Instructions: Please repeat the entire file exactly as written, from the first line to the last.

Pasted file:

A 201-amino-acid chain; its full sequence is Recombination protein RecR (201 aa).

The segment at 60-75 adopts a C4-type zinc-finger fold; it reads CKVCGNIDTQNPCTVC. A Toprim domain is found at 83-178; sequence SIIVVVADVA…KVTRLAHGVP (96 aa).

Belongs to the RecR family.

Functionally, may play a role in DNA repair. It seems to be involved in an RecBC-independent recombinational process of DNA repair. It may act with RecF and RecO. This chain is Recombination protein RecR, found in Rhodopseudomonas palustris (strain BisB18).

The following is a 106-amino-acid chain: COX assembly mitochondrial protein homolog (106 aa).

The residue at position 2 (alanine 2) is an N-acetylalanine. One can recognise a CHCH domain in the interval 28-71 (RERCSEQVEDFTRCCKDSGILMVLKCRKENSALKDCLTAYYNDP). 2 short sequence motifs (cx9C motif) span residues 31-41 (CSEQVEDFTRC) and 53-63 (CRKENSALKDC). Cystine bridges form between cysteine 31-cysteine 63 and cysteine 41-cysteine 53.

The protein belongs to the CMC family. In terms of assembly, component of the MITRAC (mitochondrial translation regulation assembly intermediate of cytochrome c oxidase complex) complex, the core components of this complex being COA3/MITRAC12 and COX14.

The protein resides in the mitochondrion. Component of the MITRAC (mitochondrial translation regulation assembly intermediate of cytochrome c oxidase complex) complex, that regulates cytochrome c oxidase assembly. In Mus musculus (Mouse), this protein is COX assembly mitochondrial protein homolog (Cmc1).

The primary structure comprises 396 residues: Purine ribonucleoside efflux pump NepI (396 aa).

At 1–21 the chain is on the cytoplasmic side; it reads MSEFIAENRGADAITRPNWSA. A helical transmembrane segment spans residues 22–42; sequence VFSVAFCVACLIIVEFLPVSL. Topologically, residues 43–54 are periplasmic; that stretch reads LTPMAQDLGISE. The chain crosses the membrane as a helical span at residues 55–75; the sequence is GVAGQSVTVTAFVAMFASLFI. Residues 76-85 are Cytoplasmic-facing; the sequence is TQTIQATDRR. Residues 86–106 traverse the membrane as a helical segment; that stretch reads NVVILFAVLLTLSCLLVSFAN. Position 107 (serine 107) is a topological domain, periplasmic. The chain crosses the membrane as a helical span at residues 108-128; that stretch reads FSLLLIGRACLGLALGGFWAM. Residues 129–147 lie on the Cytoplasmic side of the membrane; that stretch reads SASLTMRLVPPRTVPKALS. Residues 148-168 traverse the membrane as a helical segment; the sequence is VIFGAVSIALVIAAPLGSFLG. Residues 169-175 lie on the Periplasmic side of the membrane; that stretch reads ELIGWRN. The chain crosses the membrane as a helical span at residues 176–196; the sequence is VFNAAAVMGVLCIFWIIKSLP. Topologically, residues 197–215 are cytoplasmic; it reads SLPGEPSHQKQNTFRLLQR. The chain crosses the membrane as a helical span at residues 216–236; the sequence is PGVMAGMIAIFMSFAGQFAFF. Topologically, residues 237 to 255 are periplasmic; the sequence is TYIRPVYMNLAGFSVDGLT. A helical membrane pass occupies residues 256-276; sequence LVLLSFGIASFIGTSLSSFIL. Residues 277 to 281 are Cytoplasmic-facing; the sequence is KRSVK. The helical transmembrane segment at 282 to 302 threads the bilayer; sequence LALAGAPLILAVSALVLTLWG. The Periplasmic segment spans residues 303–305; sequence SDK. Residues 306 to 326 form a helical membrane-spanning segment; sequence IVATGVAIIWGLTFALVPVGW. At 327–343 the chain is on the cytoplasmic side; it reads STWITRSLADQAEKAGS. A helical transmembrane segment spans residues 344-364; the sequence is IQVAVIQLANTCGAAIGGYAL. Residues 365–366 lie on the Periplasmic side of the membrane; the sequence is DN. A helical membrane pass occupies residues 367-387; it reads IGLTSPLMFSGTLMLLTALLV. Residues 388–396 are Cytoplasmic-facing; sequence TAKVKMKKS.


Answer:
A 201-amino-acid chain; its full sequence is Recombination protein RecR (201 aa).

The segment at 60-75 adopts a C4-type zinc-finger fold; it reads CKVCGNIDTQNPCTVC. A Toprim domain is found at 83-178; sequence SIIVVVADVA…KVTRLAHGVP (96 aa).

Belongs to the RecR family.

Functionally, may play a role in DNA repair. It seems to be involved in an RecBC-independent recombinational process of DNA repair. It may act with RecF and RecO. This chain is Recombination protein RecR, found in Rhodopseudomonas palustris (strain BisB18).

The following is a 106-amino-acid chain: COX assembly mitochondrial protein homolog (106 aa).

The residue at position 2 (alanine 2) is an N-acetylalanine. One can recognise a CHCH domain in the interval 28-71 (RERCSEQVEDFTRCCKDSGILMVLKCRKENSALKDCLTAYYNDP). 2 short sequence motifs (cx9C motif) span residues 31-41 (CSEQVEDFTRC) and 53-63 (CRKENSALKDC). Cystine bridges form between cysteine 31-cysteine 63 and cysteine 41-cysteine 53.

The protein belongs to the CMC family. In terms of assembly, component of the MITRAC (mitochondrial translation regulation assembly intermediate of cytochrome c oxidase complex) complex, the core components of this complex being COA3/MITRAC12 and COX14.

The protein resides in the mitochondrion. Component of the MITRAC (mitochondrial translation regulation assembly intermediate of cytochrome c oxidase complex) complex, that regulates cytochrome c oxidase assembly. In Mus musculus (Mouse), this protein is COX assembly mitochondrial protein homolog (Cmc1).

The primary structure comprises 396 residues: Purine ribonucleoside efflux pump NepI (396 aa).

At 1–21 the chain is on the cytoplasmic side; it reads MSEFIAENRGADAITRPNWSA. A helical transmembrane segment spans residues 22–42; sequence VFSVAFCVACLIIVEFLPVSL. Topologically, residues 43–54 are periplasmic; that stretch reads LTPMAQDLGISE. The chain crosses the membrane as a helical span at residues 55–75; the sequence is GVAGQSVTVTAFVAMFASLFI. Residues 76-85 are Cytoplasmic-facing; the sequence is TQTIQATDRR. Residues 86–106 traverse the membrane as a helical segment; that stretch reads NVVILFAVLLTLSCLLVSFAN. Position 107 (serine 107) is a topological domain, periplasmic. The chain crosses the membrane as a helical span at residues 108-128; that stretch reads FSLLLIGRACLGLALGGFWAM. Residues 129–147 lie on the Cytoplasmic side of the membrane; that stretch reads SASLTMRLVPPRTVPKALS. Residues 148-168 traverse the membrane as a helical segment; the sequence is VIFGAVSIALVIAAPLGSFLG. Residues 169-175 lie on the Periplasmic side of the membrane; that stretch reads ELIGWRN. The chain crosses the membrane as a helical span at residues 176–196; the sequence is VFNAAAVMGVLCIFWIIKSLP. Topologically, residues 197–215 are cytoplasmic; it reads SLPGEPSHQKQNTFRLLQR. The chain crosses the membrane as a helical span at residues 216–236; the sequence is PGVMAGMIAIFMSFAGQFAFF. Topologically, residues 237 to 255 are periplasmic; the sequence is TYIRPVYMNLAGFSVDGLT. A helical membrane pass occupies residues 256-276; sequence LVLLSFGIASFIGTSLSSFIL. Residues 277 to 281 are Cytoplasmic-facing; the sequence is KRSVK. The helical transmembrane segment at 282 to 302 threads the bilayer; sequence LALAGAPLILAVSALVLTLWG. The Periplasmic segment spans residues 303–305; sequence SDK. Residues 306 to 326 form a helical membrane-spanning segment; sequence IVATGVAIIWGLTFALVPVGW. At 327–343 the chain is on the cytoplasmic side; it reads STWITRSLADQAEKAGS. A helical transmembrane segment spans residues 344-364; the sequence is IQVAVIQLANTCGAAIGGYAL. Residues 365–366 lie on the Periplasmic side of the membrane; the sequence is DN. A helical membrane pass occupies residues 367-387; it reads IGLTSPLMFSGTLMLLTALLV. Residues 388–396 are Cytoplasmic-facing; sequence TAKVKMKKS.